KAUST DepartmentComputer, Electrical and Mathematical Sciences and Engineering (CEMSE) Division
Electrical Engineering Program
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AbstractThe radiation pattern of an antenna array depends on the excitation weights and the geometry of the array. Due to wind and atmospheric conditions, outdoor millimeter wave antenna elements are subject to full or partial blockages from a plethora of particles like dirt, salt, ice, and water droplets. Handheld devices are also subject to blockages from random finger placement and/or finger prints. These blockages cause absorption and scattering to the signal incident on the array, modify the array geometry, and distort the far-field radiation pattern of the array. This paper studies the effects of blockages on the far-field radiation pattern of linear arrays and proposes several array diagnosis techniques for millimeter wave antenna arrays. The proposed techniques jointly estimate the locations of the blocked antennas and the induced attenuation and phase-shifts given knowledge of the angles of arrival/departure. Numerical results show that the proposed techniques provide satisfactory results in terms of fault detection with reduced number of measurements (diagnosis time) provided that the number of blockages is small compared to the array size.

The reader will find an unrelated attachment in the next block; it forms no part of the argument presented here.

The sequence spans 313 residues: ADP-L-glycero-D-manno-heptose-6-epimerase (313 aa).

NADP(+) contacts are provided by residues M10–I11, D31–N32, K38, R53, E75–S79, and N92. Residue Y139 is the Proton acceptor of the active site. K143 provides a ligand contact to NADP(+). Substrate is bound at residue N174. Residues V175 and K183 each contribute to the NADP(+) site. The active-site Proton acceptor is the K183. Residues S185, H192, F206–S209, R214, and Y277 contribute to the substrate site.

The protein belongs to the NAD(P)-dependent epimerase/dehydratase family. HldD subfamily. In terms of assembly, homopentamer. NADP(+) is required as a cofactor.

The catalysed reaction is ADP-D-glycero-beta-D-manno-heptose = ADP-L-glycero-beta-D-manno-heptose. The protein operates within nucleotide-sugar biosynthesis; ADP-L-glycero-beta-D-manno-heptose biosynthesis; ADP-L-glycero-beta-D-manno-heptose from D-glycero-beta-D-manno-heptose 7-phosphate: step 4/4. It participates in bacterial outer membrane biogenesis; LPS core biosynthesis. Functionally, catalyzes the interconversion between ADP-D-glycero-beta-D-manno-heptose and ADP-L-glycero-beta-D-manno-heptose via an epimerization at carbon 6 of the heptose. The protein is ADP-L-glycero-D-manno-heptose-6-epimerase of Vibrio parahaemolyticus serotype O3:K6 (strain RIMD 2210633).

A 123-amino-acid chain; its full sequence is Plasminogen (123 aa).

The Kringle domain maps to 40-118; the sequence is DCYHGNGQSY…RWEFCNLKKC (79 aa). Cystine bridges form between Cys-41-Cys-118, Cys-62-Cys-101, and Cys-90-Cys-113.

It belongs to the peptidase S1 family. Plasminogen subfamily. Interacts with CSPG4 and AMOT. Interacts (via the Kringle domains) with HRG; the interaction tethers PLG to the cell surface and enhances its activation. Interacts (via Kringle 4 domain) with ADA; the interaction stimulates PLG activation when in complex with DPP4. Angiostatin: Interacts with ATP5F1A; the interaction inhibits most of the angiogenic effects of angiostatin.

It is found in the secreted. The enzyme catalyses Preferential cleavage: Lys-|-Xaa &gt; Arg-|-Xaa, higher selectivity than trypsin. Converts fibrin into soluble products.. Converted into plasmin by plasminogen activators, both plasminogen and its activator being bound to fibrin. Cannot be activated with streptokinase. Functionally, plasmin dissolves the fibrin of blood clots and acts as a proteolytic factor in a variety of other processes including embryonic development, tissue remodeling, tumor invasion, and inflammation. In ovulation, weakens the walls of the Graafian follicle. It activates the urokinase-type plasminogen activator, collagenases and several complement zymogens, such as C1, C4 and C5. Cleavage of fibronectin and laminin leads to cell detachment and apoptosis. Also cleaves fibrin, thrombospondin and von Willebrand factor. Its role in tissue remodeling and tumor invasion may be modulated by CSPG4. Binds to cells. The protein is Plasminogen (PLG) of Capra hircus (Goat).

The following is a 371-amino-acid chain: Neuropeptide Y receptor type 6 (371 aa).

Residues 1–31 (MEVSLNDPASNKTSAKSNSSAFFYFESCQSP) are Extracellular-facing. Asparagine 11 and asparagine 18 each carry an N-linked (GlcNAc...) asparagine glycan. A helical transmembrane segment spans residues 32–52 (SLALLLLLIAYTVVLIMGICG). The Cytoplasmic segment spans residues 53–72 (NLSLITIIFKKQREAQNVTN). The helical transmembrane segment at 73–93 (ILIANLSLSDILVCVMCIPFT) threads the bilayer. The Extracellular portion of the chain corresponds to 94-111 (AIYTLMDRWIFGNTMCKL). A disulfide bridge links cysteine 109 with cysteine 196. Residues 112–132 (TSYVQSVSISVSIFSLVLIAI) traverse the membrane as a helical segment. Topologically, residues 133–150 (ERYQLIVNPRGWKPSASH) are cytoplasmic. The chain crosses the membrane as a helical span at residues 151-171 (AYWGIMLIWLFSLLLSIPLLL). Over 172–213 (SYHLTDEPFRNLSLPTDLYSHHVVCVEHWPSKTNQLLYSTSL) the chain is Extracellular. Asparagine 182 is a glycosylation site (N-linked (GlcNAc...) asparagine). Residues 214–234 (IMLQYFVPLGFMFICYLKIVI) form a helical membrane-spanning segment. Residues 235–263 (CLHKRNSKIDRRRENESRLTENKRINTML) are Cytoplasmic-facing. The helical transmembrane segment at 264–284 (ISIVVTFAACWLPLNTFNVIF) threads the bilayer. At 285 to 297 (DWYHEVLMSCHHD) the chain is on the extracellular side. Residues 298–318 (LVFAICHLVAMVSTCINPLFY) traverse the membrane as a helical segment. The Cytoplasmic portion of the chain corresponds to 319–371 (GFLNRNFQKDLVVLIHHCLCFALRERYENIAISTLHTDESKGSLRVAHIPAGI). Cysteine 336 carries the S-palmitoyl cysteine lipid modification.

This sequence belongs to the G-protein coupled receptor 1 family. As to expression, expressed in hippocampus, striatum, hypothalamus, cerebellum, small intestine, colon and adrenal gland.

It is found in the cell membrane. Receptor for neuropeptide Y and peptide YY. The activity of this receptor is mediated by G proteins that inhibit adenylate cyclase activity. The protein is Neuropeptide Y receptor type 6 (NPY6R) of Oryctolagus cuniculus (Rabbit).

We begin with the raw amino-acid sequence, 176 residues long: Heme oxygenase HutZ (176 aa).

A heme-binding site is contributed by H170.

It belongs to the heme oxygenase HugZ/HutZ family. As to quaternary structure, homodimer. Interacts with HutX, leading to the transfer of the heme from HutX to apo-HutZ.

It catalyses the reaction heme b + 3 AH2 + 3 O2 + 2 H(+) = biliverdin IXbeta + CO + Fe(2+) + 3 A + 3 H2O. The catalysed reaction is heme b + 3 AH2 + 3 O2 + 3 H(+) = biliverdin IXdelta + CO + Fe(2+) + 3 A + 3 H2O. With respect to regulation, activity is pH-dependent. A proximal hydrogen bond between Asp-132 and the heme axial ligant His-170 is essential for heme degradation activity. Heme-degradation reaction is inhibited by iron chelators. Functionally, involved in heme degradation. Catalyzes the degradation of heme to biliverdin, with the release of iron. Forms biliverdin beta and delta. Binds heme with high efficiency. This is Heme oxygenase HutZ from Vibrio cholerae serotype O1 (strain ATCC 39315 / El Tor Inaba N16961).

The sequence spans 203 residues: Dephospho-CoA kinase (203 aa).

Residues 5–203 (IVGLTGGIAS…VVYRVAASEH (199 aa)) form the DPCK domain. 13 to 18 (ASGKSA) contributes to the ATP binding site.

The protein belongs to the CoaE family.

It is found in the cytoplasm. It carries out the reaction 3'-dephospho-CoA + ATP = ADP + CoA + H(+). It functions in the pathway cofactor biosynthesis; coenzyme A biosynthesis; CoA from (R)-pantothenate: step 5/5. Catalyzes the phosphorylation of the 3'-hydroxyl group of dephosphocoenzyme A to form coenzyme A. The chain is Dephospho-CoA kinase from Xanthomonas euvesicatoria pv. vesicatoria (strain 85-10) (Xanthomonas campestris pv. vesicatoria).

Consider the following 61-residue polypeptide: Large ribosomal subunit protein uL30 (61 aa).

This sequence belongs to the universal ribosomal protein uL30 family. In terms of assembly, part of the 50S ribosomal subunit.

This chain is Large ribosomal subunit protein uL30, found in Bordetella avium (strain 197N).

CitationEltayeb ME, Al-Naffouri TY, Heath RW (2018) Compressive Sensing for Millimeter Wave Antenna Array Diagnosis. IEEE Transactions on Communications: 1–1. Available: http://dx.doi.org/10.1109/TCOMM.2018.2790403.
SponsorsThis research was partially supported by the U.S. Department of Transportation through the Data-Supported Transportation Operations and Planning (D-STOP) Tier 1 University Transportation Center and by the Texas Department of Transportation under Project 0-6877 entitled Communications and Radar-Supported Transportation Operations and Planning (CAR-STOP). The work of Tareq Y. Al-Naffouri is funded by a CRG3 grant ORS#2221 and Award No. OSR-2016-KKI-2899 from the Office of Sponsored Research (OSR) at King Abdullah University of Science and Technology (KAUST), Saudi Arabia.
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